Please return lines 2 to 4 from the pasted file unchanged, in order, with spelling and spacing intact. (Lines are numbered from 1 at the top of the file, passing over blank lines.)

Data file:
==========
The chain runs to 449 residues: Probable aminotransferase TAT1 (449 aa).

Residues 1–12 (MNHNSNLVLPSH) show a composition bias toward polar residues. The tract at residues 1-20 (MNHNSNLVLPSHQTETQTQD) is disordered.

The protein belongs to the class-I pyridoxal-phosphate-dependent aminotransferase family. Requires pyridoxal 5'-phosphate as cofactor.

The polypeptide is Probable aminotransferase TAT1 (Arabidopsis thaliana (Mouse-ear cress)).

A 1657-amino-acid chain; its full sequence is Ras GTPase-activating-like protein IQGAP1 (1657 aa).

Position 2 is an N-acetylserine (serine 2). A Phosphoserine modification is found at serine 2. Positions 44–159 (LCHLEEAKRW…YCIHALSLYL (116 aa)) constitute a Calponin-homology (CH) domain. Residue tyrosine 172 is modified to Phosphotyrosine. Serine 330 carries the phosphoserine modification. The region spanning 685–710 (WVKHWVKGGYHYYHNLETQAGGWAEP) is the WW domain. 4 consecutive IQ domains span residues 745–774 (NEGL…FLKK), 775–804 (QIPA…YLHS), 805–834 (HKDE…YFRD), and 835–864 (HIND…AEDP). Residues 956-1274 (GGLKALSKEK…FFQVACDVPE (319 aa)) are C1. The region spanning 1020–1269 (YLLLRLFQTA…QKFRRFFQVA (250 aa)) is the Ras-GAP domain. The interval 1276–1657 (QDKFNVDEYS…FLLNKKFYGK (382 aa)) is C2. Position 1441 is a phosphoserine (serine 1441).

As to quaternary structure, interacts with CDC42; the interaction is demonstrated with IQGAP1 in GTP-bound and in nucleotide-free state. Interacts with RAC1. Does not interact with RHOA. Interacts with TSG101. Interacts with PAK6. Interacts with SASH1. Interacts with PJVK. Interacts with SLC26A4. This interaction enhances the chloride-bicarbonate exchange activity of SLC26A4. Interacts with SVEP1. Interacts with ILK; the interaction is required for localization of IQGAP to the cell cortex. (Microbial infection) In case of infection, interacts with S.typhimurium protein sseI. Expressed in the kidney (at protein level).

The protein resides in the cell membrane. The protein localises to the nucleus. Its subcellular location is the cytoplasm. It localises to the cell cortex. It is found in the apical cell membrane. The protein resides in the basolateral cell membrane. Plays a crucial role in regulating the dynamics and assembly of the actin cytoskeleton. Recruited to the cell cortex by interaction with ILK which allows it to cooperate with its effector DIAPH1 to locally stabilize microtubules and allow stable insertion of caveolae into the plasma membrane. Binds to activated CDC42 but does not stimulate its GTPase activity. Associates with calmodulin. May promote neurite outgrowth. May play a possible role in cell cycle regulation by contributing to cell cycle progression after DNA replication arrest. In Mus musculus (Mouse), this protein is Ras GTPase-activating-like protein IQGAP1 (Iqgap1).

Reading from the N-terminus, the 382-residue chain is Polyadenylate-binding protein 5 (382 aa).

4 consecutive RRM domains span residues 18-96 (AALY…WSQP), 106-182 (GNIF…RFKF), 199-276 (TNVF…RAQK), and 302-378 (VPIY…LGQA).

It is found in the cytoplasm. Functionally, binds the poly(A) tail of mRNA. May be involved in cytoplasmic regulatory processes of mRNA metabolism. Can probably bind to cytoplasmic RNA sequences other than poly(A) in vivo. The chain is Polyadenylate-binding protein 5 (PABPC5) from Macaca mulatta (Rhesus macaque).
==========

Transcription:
Residues 1–12 (MNHNSNLVLPSH) show a composition bias toward polar residues. The tract at residues 1-20 (MNHNSNLVLPSHQTETQTQD) is disordered.

The protein belongs to the class-I pyridoxal-phosphate-dependent aminotransferase family. Requires pyridoxal 5'-phosphate as cofactor.

The polypeptide is Probable aminotransferase TAT1 (Arabidopsis thaliana (Mouse-ear cress)).